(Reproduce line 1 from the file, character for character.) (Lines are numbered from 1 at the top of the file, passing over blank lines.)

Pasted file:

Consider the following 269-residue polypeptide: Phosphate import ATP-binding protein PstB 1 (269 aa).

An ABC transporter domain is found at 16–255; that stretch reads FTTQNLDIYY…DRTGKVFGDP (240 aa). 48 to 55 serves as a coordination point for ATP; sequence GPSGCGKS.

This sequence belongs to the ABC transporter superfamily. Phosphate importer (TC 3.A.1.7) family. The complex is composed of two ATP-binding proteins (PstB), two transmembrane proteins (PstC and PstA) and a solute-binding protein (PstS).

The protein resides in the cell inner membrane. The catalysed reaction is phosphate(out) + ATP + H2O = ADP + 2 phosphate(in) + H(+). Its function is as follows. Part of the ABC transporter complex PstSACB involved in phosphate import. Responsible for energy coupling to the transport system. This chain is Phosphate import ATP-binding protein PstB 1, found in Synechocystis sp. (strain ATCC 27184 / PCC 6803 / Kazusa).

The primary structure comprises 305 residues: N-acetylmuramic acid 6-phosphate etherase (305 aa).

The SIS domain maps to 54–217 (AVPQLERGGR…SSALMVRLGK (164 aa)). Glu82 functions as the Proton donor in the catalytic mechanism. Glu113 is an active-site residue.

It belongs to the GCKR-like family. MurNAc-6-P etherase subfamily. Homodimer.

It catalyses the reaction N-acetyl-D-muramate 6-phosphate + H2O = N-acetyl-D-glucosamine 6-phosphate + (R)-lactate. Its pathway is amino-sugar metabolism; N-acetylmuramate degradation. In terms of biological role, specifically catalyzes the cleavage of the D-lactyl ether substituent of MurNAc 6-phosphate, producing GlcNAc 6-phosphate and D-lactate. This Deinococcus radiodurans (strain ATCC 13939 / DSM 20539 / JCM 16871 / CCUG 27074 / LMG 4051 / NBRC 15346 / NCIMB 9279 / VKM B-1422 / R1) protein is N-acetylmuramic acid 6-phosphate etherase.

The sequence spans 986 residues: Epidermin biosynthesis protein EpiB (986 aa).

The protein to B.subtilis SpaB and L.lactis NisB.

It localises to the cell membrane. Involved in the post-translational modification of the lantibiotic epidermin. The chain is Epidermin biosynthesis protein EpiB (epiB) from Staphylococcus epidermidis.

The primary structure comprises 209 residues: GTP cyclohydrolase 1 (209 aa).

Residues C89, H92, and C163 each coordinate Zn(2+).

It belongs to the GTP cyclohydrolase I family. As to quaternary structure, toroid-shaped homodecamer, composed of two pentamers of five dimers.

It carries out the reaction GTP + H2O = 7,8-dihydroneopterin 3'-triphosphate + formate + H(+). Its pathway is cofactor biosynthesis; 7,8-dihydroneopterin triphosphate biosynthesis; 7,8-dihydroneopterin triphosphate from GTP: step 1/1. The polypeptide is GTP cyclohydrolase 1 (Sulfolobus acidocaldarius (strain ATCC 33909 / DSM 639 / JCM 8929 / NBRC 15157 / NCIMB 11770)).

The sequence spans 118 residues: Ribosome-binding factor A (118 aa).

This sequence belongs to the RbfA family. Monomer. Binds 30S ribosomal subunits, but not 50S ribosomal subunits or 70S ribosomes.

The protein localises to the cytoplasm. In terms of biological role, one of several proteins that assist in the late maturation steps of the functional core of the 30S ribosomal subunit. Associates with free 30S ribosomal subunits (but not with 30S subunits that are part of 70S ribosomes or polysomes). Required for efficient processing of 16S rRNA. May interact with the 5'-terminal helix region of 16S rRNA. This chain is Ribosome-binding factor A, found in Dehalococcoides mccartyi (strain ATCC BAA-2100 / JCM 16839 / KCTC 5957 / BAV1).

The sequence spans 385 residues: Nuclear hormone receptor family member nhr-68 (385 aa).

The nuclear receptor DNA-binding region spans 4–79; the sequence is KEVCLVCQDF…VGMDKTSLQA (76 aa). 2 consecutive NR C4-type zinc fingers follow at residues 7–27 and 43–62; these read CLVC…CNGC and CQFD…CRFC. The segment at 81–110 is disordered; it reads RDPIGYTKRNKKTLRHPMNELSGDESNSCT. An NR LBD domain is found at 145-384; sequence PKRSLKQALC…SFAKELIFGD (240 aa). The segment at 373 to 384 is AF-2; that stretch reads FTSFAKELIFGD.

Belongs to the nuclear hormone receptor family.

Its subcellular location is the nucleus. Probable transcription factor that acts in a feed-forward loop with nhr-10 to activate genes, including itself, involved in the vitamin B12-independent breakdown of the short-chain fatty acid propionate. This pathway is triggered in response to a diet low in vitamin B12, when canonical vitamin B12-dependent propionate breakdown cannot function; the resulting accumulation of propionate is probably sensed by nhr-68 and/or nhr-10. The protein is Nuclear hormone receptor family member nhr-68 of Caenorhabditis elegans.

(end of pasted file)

Consider the following 269-residue polypeptide: Phosphate import ATP-binding protein PstB 1 (269 aa).